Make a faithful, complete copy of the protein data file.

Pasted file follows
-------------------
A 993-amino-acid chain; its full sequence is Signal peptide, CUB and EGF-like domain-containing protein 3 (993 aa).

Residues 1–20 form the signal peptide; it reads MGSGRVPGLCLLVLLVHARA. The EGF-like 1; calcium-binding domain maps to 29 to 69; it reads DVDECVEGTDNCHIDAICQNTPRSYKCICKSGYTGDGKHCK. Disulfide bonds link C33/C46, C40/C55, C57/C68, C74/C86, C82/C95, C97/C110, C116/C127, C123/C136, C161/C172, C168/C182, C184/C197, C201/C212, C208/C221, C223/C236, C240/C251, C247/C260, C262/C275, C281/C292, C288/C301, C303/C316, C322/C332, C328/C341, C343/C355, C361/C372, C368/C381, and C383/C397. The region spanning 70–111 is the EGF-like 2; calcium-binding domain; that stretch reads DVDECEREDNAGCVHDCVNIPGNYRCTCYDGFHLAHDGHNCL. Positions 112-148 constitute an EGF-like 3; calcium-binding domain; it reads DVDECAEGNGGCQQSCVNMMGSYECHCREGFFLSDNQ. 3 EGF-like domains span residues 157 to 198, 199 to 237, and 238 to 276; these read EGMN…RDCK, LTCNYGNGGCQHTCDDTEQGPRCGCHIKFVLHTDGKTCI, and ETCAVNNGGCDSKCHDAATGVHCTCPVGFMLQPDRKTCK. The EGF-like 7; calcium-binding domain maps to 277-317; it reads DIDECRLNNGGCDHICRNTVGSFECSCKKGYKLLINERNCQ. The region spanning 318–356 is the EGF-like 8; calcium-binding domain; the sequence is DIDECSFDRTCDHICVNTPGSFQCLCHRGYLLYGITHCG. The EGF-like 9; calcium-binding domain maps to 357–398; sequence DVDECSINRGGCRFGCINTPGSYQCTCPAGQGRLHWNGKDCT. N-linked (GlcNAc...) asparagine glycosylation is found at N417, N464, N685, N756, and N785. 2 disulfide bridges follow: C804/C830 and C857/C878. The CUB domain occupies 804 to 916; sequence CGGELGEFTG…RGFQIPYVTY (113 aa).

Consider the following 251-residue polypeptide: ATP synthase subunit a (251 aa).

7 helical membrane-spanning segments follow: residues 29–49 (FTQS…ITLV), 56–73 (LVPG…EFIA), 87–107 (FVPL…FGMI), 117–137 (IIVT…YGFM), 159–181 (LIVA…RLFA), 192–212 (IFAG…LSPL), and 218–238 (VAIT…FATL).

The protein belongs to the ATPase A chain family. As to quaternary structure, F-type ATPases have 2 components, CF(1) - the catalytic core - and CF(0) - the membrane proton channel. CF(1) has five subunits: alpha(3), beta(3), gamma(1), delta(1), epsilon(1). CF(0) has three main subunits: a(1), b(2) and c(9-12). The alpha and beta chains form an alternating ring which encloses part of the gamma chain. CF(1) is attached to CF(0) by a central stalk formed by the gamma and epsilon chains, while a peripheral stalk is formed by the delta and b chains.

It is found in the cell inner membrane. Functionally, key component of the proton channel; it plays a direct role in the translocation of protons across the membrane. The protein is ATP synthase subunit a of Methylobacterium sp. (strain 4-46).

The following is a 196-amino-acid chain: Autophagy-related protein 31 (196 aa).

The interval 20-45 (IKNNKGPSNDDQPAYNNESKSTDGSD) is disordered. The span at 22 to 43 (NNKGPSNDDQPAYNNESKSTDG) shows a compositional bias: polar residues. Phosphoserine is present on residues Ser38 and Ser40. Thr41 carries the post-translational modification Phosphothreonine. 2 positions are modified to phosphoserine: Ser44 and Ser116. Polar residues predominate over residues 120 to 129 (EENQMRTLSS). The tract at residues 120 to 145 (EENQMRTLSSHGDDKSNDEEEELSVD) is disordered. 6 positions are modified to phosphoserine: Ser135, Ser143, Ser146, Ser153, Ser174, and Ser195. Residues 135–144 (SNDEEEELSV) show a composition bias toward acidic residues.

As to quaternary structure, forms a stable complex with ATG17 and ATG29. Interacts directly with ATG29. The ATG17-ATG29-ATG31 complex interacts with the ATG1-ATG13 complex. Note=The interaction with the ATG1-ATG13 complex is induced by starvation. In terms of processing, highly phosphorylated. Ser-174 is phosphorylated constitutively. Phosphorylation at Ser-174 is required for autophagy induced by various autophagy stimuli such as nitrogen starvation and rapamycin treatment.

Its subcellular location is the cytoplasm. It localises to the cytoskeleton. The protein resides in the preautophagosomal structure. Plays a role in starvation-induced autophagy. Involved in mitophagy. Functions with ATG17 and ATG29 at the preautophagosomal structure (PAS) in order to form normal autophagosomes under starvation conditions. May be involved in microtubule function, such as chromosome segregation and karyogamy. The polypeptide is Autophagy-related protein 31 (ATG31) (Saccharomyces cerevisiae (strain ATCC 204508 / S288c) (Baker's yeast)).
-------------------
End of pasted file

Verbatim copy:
A 993-amino-acid chain; its full sequence is Signal peptide, CUB and EGF-like domain-containing protein 3 (993 aa).

Residues 1–20 form the signal peptide; it reads MGSGRVPGLCLLVLLVHARA. The EGF-like 1; calcium-binding domain maps to 29 to 69; it reads DVDECVEGTDNCHIDAICQNTPRSYKCICKSGYTGDGKHCK. Disulfide bonds link C33/C46, C40/C55, C57/C68, C74/C86, C82/C95, C97/C110, C116/C127, C123/C136, C161/C172, C168/C182, C184/C197, C201/C212, C208/C221, C223/C236, C240/C251, C247/C260, C262/C275, C281/C292, C288/C301, C303/C316, C322/C332, C328/C341, C343/C355, C361/C372, C368/C381, and C383/C397. The region spanning 70–111 is the EGF-like 2; calcium-binding domain; that stretch reads DVDECEREDNAGCVHDCVNIPGNYRCTCYDGFHLAHDGHNCL. Positions 112-148 constitute an EGF-like 3; calcium-binding domain; it reads DVDECAEGNGGCQQSCVNMMGSYECHCREGFFLSDNQ. 3 EGF-like domains span residues 157 to 198, 199 to 237, and 238 to 276; these read EGMN…RDCK, LTCNYGNGGCQHTCDDTEQGPRCGCHIKFVLHTDGKTCI, and ETCAVNNGGCDSKCHDAATGVHCTCPVGFMLQPDRKTCK. The EGF-like 7; calcium-binding domain maps to 277-317; it reads DIDECRLNNGGCDHICRNTVGSFECSCKKGYKLLINERNCQ. The region spanning 318–356 is the EGF-like 8; calcium-binding domain; the sequence is DIDECSFDRTCDHICVNTPGSFQCLCHRGYLLYGITHCG. The EGF-like 9; calcium-binding domain maps to 357–398; sequence DVDECSINRGGCRFGCINTPGSYQCTCPAGQGRLHWNGKDCT. N-linked (GlcNAc...) asparagine glycosylation is found at N417, N464, N685, N756, and N785. 2 disulfide bridges follow: C804/C830 and C857/C878. The CUB domain occupies 804 to 916; sequence CGGELGEFTG…RGFQIPYVTY (113 aa).

Consider the following 251-residue polypeptide: ATP synthase subunit a (251 aa).

7 helical membrane-spanning segments follow: residues 29–49 (FTQS…ITLV), 56–73 (LVPG…EFIA), 87–107 (FVPL…FGMI), 117–137 (IIVT…YGFM), 159–181 (LIVA…RLFA), 192–212 (IFAG…LSPL), and 218–238 (VAIT…FATL).

The protein belongs to the ATPase A chain family. As to quaternary structure, F-type ATPases have 2 components, CF(1) - the catalytic core - and CF(0) - the membrane proton channel. CF(1) has five subunits: alpha(3), beta(3), gamma(1), delta(1), epsilon(1). CF(0) has three main subunits: a(1), b(2) and c(9-12). The alpha and beta chains form an alternating ring which encloses part of the gamma chain. CF(1) is attached to CF(0) by a central stalk formed by the gamma and epsilon chains, while a peripheral stalk is formed by the delta and b chains.

It is found in the cell inner membrane. Functionally, key component of the proton channel; it plays a direct role in the translocation of protons across the membrane. The protein is ATP synthase subunit a of Methylobacterium sp. (strain 4-46).

The following is a 196-amino-acid chain: Autophagy-related protein 31 (196 aa).

The interval 20-45 (IKNNKGPSNDDQPAYNNESKSTDGSD) is disordered. The span at 22 to 43 (NNKGPSNDDQPAYNNESKSTDG) shows a compositional bias: polar residues. Phosphoserine is present on residues Ser38 and Ser40. Thr41 carries the post-translational modification Phosphothreonine. 2 positions are modified to phosphoserine: Ser44 and Ser116. Polar residues predominate over residues 120 to 129 (EENQMRTLSS). The tract at residues 120 to 145 (EENQMRTLSSHGDDKSNDEEEELSVD) is disordered. 6 positions are modified to phosphoserine: Ser135, Ser143, Ser146, Ser153, Ser174, and Ser195. Residues 135–144 (SNDEEEELSV) show a composition bias toward acidic residues.

As to quaternary structure, forms a stable complex with ATG17 and ATG29. Interacts directly with ATG29. The ATG17-ATG29-ATG31 complex interacts with the ATG1-ATG13 complex. Note=The interaction with the ATG1-ATG13 complex is induced by starvation. In terms of processing, highly phosphorylated. Ser-174 is phosphorylated constitutively. Phosphorylation at Ser-174 is required for autophagy induced by various autophagy stimuli such as nitrogen starvation and rapamycin treatment.

Its subcellular location is the cytoplasm. It localises to the cytoskeleton. The protein resides in the preautophagosomal structure. Plays a role in starvation-induced autophagy. Involved in mitophagy. Functions with ATG17 and ATG29 at the preautophagosomal structure (PAS) in order to form normal autophagosomes under starvation conditions. May be involved in microtubule function, such as chromosome segregation and karyogamy. The polypeptide is Autophagy-related protein 31 (ATG31) (Saccharomyces cerevisiae (strain ATCC 204508 / S288c) (Baker's yeast)).